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Posted at: Sep 13, 2017, 1:55 AM; last updated: Sep 13, 2017, 1:55 AM (IST)

Indo-Pak trade hit as coolies strike work

Tribune News Service

Amritsar, September 12

Bilateral trade between India and Pakistan through the Integrated Check Post (ICP) has suffered a roadblock as the “coolies” (labourers) have stopped loading and unloading work.

The situation arose due to the “lackadaisical” attitude of the Centre Warehousing Corporation (CWC), appointed as custodian of the ICP by the Land Ports Authority of India (LPAI).

Revising the manual handling charges w.e.f. September 11, 2017, the CWC had issued a circular that no handling tariff would be charged against the loose cargo (gypsum) arrived in the vehicles fitted with hydraulic unloading system. Similarly, there will be no handling charges in case of trucks being exported directly where no customs examination was required.

The coolies contested it and halted the lifting operations. This has led to piling up of cement, gypsum and dry fruits worth crores at the ICP sheds.

Traders say they have been facing losses as goods worth over Rs 200 crore have been lying on the Pakistani side too and commodities worth Rs 100 crore have piled up at the ICP.

CWC Regional Manager Anurag Tripathi said the matter would be resolved amicably by tomorrow. “Since 2012, the coolies were charging the wages for mechanical lifting, sudden withdrawal of which has invited resistance. We are in talks with them,” he added.

This is not for the first time that the coolies have gone on strike. At least 2,000 coolies have been working at the ICP. They have been demanding “undue” wages against the mechanical lifting of goods, where no physical labour is required. Traders of cement, gypsum and limestone have to pay mechanical cost as well as labour cost.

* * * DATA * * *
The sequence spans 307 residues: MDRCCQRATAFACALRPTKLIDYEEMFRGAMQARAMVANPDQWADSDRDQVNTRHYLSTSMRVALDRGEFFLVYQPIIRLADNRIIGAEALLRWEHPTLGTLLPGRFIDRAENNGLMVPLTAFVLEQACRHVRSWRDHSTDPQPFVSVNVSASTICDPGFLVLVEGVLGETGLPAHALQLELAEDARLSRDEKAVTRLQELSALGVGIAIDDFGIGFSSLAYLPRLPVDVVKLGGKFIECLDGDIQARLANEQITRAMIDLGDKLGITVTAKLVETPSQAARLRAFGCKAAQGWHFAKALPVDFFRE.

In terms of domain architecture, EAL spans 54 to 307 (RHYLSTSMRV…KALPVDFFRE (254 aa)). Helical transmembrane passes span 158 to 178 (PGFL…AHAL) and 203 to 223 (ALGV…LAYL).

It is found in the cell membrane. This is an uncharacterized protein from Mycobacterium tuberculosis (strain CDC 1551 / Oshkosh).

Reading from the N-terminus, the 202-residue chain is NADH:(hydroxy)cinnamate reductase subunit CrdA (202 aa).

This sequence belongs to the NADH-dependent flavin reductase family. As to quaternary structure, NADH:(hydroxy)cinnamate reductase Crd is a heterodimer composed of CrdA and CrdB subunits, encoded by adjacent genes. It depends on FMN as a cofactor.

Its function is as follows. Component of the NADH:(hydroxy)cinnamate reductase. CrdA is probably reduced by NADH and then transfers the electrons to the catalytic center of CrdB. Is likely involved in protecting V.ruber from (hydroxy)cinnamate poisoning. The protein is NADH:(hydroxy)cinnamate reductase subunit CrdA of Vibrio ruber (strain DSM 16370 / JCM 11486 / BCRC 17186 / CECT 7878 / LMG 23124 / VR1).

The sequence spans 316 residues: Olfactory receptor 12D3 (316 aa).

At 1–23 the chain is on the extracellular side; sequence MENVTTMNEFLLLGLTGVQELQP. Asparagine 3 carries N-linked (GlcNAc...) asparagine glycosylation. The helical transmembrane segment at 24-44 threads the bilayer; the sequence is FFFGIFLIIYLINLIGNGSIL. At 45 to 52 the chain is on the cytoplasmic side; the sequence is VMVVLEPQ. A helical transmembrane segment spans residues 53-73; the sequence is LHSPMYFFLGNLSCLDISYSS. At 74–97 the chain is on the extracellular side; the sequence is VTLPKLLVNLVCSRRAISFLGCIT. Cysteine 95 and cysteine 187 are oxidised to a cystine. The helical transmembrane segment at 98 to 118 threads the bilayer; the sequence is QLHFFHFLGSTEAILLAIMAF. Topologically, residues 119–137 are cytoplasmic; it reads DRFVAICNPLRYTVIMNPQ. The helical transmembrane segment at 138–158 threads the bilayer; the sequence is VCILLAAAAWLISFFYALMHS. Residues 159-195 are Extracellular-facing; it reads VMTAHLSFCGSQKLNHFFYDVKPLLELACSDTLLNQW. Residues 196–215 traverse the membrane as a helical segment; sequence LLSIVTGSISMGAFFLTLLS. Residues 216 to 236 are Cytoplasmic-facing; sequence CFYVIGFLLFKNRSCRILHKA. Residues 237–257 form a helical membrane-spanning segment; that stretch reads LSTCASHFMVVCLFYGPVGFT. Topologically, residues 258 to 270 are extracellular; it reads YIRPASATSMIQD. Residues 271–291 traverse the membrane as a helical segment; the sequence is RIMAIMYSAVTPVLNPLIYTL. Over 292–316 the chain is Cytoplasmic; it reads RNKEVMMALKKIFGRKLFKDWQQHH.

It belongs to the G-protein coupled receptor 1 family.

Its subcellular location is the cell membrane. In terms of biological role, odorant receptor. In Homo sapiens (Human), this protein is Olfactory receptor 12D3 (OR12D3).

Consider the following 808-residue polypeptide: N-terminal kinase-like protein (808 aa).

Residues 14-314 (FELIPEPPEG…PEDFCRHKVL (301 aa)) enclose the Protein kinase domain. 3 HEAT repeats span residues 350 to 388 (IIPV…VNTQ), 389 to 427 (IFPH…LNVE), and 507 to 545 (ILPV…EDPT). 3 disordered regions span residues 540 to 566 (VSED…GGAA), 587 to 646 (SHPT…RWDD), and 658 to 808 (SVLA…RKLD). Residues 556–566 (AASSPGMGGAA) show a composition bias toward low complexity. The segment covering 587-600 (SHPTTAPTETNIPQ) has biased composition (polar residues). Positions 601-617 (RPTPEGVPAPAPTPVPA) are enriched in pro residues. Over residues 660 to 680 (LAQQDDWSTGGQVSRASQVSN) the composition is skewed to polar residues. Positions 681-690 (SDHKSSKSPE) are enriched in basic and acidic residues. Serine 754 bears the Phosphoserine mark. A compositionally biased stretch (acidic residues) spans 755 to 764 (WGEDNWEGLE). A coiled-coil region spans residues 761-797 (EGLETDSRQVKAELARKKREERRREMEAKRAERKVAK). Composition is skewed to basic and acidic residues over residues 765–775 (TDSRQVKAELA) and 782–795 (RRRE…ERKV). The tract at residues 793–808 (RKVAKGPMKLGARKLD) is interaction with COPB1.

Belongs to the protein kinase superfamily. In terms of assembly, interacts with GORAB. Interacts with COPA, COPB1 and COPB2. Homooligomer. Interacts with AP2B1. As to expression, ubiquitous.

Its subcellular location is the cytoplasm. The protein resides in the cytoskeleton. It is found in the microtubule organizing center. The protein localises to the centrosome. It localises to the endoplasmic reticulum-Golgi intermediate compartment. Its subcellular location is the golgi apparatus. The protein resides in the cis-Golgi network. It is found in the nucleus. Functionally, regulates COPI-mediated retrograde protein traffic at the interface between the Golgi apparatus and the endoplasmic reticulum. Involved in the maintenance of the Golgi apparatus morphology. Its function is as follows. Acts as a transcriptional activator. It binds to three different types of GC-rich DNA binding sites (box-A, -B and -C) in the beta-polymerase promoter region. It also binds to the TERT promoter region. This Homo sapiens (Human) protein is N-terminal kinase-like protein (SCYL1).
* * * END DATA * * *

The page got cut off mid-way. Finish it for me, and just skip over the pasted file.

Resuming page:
Several rounds of meetings have taken place over the issue, but there was no headway. A meeting of traders was held today also with the officials of CWC and Customs, but it didn’t reach any logical conclusion.

Anil Mehra, president of the Federation of Dry Fruit and Karyana Commercial Association, said the problem could be solved if coolies were put under Customs department, as was the earlier practice. “Earlier, the coolies were under the control of the Customs wing. They had a fear of losing their job. Since ICP came into picture, they were put under the CWC, which is lenient,” he added.

Goods worth crores pile up at ICP port 

  • Traders say they are facing losses as goods worth over Rs 200 crore have been lying on the Pakistani side too and commodities worth Rs 100 crore have piled up at the ICP
  • The coolies halted the lifting operations after the Centre Warehousing Corporation revised the manual handling charges.


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